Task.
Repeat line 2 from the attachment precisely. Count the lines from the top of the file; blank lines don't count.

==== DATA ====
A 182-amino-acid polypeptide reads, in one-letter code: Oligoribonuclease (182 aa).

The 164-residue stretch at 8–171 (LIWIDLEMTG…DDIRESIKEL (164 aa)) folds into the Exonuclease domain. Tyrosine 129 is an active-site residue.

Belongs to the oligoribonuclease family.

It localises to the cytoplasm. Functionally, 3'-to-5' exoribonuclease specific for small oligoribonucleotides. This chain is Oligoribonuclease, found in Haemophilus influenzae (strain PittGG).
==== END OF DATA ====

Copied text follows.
The 164-residue stretch at 8–171 (LIWIDLEMTG…DDIRESIKEL (164 aa)) folds into the Exonuclease domain. Tyrosine 129 is an active-site residue.